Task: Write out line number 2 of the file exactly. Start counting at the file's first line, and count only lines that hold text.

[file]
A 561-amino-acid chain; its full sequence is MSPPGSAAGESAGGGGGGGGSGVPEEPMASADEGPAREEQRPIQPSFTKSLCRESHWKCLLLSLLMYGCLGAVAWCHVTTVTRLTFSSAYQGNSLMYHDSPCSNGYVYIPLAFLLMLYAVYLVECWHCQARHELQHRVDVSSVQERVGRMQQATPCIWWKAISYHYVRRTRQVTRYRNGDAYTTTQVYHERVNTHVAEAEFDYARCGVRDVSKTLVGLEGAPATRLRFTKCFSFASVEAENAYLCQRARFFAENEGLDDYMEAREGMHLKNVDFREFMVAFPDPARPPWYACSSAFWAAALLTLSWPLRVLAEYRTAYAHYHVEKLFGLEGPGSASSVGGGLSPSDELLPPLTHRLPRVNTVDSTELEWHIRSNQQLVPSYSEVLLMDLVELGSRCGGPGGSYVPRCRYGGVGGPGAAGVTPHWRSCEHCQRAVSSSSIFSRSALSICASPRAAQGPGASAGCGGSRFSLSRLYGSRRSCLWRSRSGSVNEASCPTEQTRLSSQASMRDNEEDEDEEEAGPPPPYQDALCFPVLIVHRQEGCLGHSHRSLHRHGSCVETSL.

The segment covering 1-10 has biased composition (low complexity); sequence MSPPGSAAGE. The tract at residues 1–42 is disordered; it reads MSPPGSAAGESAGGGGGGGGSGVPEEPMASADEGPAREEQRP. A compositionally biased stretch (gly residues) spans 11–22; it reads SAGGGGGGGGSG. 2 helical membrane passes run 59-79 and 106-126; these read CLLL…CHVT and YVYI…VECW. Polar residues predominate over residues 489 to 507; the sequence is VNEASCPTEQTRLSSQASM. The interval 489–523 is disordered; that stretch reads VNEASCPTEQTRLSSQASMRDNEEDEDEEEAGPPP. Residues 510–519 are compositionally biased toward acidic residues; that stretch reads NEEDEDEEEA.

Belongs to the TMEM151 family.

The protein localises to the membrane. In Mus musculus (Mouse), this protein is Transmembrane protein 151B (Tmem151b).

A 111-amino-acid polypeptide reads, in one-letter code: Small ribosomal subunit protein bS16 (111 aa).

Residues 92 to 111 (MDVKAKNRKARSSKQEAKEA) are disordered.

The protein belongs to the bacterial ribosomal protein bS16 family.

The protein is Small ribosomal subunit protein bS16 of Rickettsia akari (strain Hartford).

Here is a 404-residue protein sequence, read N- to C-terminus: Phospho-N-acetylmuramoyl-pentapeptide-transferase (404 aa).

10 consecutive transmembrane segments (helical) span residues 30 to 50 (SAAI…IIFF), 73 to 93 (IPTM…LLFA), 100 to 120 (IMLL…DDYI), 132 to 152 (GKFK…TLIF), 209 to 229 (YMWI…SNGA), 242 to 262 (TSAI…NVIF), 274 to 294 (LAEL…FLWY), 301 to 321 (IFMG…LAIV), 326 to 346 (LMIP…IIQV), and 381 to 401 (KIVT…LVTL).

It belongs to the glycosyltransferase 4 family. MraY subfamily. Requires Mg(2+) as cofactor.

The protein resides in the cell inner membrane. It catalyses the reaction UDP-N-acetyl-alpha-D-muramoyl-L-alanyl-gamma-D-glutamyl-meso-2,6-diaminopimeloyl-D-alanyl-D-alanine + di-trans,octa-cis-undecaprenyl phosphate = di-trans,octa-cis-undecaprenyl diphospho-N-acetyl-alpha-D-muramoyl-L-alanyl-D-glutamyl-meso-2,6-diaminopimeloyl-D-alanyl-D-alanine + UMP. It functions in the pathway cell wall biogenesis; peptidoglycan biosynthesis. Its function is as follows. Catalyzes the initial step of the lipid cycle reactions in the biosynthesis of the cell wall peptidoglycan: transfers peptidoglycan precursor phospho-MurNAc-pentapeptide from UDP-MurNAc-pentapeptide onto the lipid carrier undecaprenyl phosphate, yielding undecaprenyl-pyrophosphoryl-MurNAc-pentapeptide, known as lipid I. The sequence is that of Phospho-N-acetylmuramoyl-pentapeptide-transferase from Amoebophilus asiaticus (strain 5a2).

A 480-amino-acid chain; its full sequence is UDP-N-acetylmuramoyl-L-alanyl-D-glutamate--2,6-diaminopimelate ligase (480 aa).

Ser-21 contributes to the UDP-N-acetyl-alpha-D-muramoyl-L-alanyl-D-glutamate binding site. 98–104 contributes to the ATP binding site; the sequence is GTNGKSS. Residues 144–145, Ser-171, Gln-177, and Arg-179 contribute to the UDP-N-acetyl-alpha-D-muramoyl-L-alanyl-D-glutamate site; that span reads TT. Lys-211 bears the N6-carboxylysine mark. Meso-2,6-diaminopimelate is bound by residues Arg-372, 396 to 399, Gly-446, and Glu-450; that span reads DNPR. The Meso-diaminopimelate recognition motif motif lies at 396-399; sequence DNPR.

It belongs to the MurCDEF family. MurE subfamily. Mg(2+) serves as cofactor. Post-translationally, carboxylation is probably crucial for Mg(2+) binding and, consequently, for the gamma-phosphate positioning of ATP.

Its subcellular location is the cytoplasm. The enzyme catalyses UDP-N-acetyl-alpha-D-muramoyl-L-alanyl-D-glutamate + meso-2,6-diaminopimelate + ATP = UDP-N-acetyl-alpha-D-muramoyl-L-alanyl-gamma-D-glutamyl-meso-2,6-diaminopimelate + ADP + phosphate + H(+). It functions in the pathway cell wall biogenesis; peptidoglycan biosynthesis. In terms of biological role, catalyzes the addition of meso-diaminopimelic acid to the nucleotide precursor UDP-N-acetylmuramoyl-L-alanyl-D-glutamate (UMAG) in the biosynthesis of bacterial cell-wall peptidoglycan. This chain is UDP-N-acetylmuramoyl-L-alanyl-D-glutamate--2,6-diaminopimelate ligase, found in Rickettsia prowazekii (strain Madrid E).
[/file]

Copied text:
The segment covering 1-10 has biased composition (low complexity); sequence MSPPGSAAGE. The tract at residues 1–42 is disordered; it reads MSPPGSAAGESAGGGGGGGGSGVPEEPMASADEGPAREEQRP. A compositionally biased stretch (gly residues) spans 11–22; it reads SAGGGGGGGGSG. 2 helical membrane passes run 59-79 and 106-126; these read CLLL…CHVT and YVYI…VECW. Polar residues predominate over residues 489 to 507; the sequence is VNEASCPTEQTRLSSQASM. The interval 489–523 is disordered; that stretch reads VNEASCPTEQTRLSSQASMRDNEEDEDEEEAGPPP. Residues 510–519 are compositionally biased toward acidic residues; that stretch reads NEEDEDEEEA.